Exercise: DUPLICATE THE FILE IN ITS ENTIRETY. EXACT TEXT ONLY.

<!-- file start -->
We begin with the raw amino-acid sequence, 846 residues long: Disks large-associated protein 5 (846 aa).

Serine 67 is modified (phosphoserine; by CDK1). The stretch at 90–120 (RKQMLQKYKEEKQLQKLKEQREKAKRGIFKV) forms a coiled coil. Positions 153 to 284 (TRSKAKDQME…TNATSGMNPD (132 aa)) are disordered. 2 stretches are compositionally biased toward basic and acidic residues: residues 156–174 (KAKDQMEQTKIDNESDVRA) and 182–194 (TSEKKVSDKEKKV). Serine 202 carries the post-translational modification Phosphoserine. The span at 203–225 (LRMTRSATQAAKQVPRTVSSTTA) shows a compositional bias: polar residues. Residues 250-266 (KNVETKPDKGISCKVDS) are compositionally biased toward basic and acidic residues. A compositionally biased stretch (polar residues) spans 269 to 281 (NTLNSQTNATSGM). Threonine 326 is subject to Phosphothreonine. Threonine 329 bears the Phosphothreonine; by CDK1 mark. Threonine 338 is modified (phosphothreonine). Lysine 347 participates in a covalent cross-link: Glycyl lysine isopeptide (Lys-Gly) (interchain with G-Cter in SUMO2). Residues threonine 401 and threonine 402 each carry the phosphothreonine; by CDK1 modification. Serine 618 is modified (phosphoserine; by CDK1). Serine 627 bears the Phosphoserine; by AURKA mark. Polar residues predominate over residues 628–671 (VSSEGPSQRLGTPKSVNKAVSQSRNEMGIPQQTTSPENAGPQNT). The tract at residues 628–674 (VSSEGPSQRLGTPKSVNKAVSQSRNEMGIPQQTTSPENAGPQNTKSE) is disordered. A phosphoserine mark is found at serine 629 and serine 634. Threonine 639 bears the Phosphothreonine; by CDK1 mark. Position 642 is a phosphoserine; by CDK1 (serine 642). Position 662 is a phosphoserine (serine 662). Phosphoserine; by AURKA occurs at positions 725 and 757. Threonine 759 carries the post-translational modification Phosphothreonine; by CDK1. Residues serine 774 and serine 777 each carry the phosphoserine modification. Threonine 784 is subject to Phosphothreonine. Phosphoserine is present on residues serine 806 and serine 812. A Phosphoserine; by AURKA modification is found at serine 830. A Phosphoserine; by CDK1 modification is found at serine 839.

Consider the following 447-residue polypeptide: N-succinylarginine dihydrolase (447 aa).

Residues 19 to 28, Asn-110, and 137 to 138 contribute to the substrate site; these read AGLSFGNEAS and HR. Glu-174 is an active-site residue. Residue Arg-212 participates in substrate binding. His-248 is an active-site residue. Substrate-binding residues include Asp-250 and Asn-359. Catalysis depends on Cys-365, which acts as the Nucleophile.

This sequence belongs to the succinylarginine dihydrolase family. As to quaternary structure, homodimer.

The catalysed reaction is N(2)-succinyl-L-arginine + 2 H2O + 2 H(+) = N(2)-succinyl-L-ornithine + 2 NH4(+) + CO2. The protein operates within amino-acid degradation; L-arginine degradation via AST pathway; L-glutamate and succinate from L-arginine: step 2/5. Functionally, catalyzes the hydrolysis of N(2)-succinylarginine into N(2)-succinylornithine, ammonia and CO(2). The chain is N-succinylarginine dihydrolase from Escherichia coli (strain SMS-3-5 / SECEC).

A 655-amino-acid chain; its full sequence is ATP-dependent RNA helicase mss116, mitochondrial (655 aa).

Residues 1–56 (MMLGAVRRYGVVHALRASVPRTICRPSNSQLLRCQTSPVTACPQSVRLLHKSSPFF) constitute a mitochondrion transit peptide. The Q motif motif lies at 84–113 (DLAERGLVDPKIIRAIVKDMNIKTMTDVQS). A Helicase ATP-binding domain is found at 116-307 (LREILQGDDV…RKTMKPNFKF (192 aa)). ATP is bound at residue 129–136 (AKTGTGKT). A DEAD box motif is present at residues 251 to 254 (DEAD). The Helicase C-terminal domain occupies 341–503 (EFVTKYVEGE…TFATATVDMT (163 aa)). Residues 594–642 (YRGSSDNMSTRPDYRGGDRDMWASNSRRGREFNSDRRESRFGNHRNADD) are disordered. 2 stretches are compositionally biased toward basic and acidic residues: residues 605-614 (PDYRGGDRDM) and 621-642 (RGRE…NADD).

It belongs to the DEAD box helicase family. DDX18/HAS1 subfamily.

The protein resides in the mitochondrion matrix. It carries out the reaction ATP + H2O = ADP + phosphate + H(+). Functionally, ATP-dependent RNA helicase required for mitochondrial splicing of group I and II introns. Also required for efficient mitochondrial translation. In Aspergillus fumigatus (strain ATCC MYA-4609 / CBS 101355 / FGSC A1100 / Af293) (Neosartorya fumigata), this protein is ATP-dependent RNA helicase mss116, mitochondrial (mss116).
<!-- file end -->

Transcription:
We begin with the raw amino-acid sequence, 846 residues long: Disks large-associated protein 5 (846 aa).

Serine 67 is modified (phosphoserine; by CDK1). The stretch at 90–120 (RKQMLQKYKEEKQLQKLKEQREKAKRGIFKV) forms a coiled coil. Positions 153 to 284 (TRSKAKDQME…TNATSGMNPD (132 aa)) are disordered. 2 stretches are compositionally biased toward basic and acidic residues: residues 156–174 (KAKDQMEQTKIDNESDVRA) and 182–194 (TSEKKVSDKEKKV). Serine 202 carries the post-translational modification Phosphoserine. The span at 203–225 (LRMTRSATQAAKQVPRTVSSTTA) shows a compositional bias: polar residues. Residues 250-266 (KNVETKPDKGISCKVDS) are compositionally biased toward basic and acidic residues. A compositionally biased stretch (polar residues) spans 269 to 281 (NTLNSQTNATSGM). Threonine 326 is subject to Phosphothreonine. Threonine 329 bears the Phosphothreonine; by CDK1 mark. Threonine 338 is modified (phosphothreonine). Lysine 347 participates in a covalent cross-link: Glycyl lysine isopeptide (Lys-Gly) (interchain with G-Cter in SUMO2). Residues threonine 401 and threonine 402 each carry the phosphothreonine; by CDK1 modification. Serine 618 is modified (phosphoserine; by CDK1). Serine 627 bears the Phosphoserine; by AURKA mark. Polar residues predominate over residues 628–671 (VSSEGPSQRLGTPKSVNKAVSQSRNEMGIPQQTTSPENAGPQNT). The tract at residues 628–674 (VSSEGPSQRLGTPKSVNKAVSQSRNEMGIPQQTTSPENAGPQNTKSE) is disordered. A phosphoserine mark is found at serine 629 and serine 634. Threonine 639 bears the Phosphothreonine; by CDK1 mark. Position 642 is a phosphoserine; by CDK1 (serine 642). Position 662 is a phosphoserine (serine 662). Phosphoserine; by AURKA occurs at positions 725 and 757. Threonine 759 carries the post-translational modification Phosphothreonine; by CDK1. Residues serine 774 and serine 777 each carry the phosphoserine modification. Threonine 784 is subject to Phosphothreonine. Phosphoserine is present on residues serine 806 and serine 812. A Phosphoserine; by AURKA modification is found at serine 830. A Phosphoserine; by CDK1 modification is found at serine 839.

Consider the following 447-residue polypeptide: N-succinylarginine dihydrolase (447 aa).

Residues 19 to 28, Asn-110, and 137 to 138 contribute to the substrate site; these read AGLSFGNEAS and HR. Glu-174 is an active-site residue. Residue Arg-212 participates in substrate binding. His-248 is an active-site residue. Substrate-binding residues include Asp-250 and Asn-359. Catalysis depends on Cys-365, which acts as the Nucleophile.

This sequence belongs to the succinylarginine dihydrolase family. As to quaternary structure, homodimer.

The catalysed reaction is N(2)-succinyl-L-arginine + 2 H2O + 2 H(+) = N(2)-succinyl-L-ornithine + 2 NH4(+) + CO2. The protein operates within amino-acid degradation; L-arginine degradation via AST pathway; L-glutamate and succinate from L-arginine: step 2/5. Functionally, catalyzes the hydrolysis of N(2)-succinylarginine into N(2)-succinylornithine, ammonia and CO(2). The chain is N-succinylarginine dihydrolase from Escherichia coli (strain SMS-3-5 / SECEC).

A 655-amino-acid chain; its full sequence is ATP-dependent RNA helicase mss116, mitochondrial (655 aa).

Residues 1–56 (MMLGAVRRYGVVHALRASVPRTICRPSNSQLLRCQTSPVTACPQSVRLLHKSSPFF) constitute a mitochondrion transit peptide. The Q motif motif lies at 84–113 (DLAERGLVDPKIIRAIVKDMNIKTMTDVQS). A Helicase ATP-binding domain is found at 116-307 (LREILQGDDV…RKTMKPNFKF (192 aa)). ATP is bound at residue 129–136 (AKTGTGKT). A DEAD box motif is present at residues 251 to 254 (DEAD). The Helicase C-terminal domain occupies 341–503 (EFVTKYVEGE…TFATATVDMT (163 aa)). Residues 594–642 (YRGSSDNMSTRPDYRGGDRDMWASNSRRGREFNSDRRESRFGNHRNADD) are disordered. 2 stretches are compositionally biased toward basic and acidic residues: residues 605-614 (PDYRGGDRDM) and 621-642 (RGRE…NADD).

It belongs to the DEAD box helicase family. DDX18/HAS1 subfamily.

The protein resides in the mitochondrion matrix. It carries out the reaction ATP + H2O = ADP + phosphate + H(+). Functionally, ATP-dependent RNA helicase required for mitochondrial splicing of group I and II introns. Also required for efficient mitochondrial translation. In Aspergillus fumigatus (strain ATCC MYA-4609 / CBS 101355 / FGSC A1100 / Af293) (Neosartorya fumigata), this protein is ATP-dependent RNA helicase mss116, mitochondrial (mss116).